HIV/AIDS And Africa: Back To The Drawing Board
By: Chinua Akukwe
November 27, 2002
After 21 years of dealing with the HIV/AIDS epidemic in Africa, it appears that Africa has now reached the crossroads. According to the United Nations agency coordinating the pandemic (UNAIDS) nearly 30 million Africans live with HIV/AIDS. More than 21 million Africans are dead of AIDS. At least, four African countries-Botswana, Lesotho, Swaziland and Zimbabwe- have more than 30 percent of its adult population living with HIV/AIDS. Only 30, 000 Africans have access to lifesaving, available antiretroviral medicines. Despite these unfolding ugly scenarios, Africa is yet to mount or lead a credible fight against the number one developmental crisis in the continent.
On a "positive" note, African leaders committed to spending 15 percent of their national budget on health care at the 2001 Abuja summit on HIV/AIDS. Many African countries have "completed" or at the "advanced stages" of completing national strategic plans against the epidemic. Many African leaders now "speak out" against the disease. Many African countries are now "streamlining" their HIV/AIDS remedial efforts in their anti-poverty strategies. African leaders are now fine tuning an ambitious development initiative known as New Partnership for Africa's Development (NEPAD). However, for a continent that is losing its most productive citizens on a daily disease and is dealing with a ballooning AIDS orphan problem, these "positives" are clearly not enough. Africa must go back to the drawing board and come up with a comprehensive strategy and operational mechanism to fight this deadly disease.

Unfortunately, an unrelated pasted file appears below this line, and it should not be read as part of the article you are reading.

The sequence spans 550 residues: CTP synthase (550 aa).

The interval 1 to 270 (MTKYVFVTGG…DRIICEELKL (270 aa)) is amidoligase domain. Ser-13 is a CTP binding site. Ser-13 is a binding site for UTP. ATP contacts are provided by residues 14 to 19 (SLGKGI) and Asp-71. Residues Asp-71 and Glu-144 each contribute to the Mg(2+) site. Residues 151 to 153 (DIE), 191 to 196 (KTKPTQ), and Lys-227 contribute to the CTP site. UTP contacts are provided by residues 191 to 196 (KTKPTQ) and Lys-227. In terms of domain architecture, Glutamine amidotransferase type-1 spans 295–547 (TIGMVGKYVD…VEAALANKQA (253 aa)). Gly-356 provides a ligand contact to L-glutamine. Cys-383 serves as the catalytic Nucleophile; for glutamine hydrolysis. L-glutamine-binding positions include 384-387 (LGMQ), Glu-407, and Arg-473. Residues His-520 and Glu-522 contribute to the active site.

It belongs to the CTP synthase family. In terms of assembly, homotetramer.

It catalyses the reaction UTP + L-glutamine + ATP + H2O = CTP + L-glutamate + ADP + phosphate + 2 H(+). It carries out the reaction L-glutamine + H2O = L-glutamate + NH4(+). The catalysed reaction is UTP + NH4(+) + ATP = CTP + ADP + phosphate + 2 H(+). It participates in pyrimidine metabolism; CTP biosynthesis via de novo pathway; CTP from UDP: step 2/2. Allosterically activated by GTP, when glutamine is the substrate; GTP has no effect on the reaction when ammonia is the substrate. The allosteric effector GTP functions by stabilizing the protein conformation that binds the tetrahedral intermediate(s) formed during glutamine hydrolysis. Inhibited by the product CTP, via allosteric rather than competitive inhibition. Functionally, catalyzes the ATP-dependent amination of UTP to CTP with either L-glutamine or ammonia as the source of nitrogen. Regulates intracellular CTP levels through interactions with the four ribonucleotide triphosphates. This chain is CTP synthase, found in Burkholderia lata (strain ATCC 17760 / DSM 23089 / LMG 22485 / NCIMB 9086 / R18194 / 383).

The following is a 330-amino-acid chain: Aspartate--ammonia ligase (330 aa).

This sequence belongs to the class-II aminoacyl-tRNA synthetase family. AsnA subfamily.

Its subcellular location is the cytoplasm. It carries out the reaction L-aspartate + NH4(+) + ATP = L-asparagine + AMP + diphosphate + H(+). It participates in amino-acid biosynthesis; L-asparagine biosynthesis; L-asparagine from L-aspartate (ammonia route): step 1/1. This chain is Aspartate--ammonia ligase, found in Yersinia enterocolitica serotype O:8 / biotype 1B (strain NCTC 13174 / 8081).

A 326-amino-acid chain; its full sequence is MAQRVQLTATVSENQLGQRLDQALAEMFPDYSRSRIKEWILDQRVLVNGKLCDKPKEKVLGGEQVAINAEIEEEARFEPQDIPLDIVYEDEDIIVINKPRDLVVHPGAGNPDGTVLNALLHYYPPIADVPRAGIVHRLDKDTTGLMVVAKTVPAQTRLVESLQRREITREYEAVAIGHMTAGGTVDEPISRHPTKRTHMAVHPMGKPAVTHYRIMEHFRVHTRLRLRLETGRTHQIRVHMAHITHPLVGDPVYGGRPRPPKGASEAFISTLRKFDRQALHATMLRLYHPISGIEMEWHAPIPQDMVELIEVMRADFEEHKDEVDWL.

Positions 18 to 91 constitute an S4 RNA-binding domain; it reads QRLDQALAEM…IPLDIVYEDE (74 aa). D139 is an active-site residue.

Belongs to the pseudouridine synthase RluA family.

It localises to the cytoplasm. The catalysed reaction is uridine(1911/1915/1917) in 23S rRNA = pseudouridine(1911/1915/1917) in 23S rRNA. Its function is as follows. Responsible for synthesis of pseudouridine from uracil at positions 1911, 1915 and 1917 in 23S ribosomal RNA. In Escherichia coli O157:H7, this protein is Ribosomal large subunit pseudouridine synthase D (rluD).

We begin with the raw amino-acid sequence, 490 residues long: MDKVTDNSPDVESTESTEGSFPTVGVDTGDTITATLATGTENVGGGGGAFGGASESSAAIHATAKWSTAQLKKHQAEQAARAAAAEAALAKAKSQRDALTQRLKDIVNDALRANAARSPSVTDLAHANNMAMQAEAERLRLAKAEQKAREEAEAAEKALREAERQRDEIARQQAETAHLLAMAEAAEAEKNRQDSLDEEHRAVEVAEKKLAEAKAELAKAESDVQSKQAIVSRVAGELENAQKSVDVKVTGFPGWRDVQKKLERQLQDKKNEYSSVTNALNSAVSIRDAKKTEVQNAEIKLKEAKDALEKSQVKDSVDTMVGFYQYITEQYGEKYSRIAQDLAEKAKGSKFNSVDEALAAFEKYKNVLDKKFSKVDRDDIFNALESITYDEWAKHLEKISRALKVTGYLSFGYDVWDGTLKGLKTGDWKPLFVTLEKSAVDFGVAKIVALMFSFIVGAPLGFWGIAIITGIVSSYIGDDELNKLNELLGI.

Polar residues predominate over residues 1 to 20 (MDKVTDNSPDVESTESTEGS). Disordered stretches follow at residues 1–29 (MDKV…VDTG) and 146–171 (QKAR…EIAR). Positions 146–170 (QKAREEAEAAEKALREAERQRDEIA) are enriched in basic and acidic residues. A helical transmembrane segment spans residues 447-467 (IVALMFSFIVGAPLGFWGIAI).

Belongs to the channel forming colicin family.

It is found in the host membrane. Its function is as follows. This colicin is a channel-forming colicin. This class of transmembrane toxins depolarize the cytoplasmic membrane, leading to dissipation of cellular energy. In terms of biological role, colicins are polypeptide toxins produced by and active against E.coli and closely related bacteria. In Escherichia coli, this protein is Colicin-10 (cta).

What are these HIV/AIDS strategies and operational mechanisms?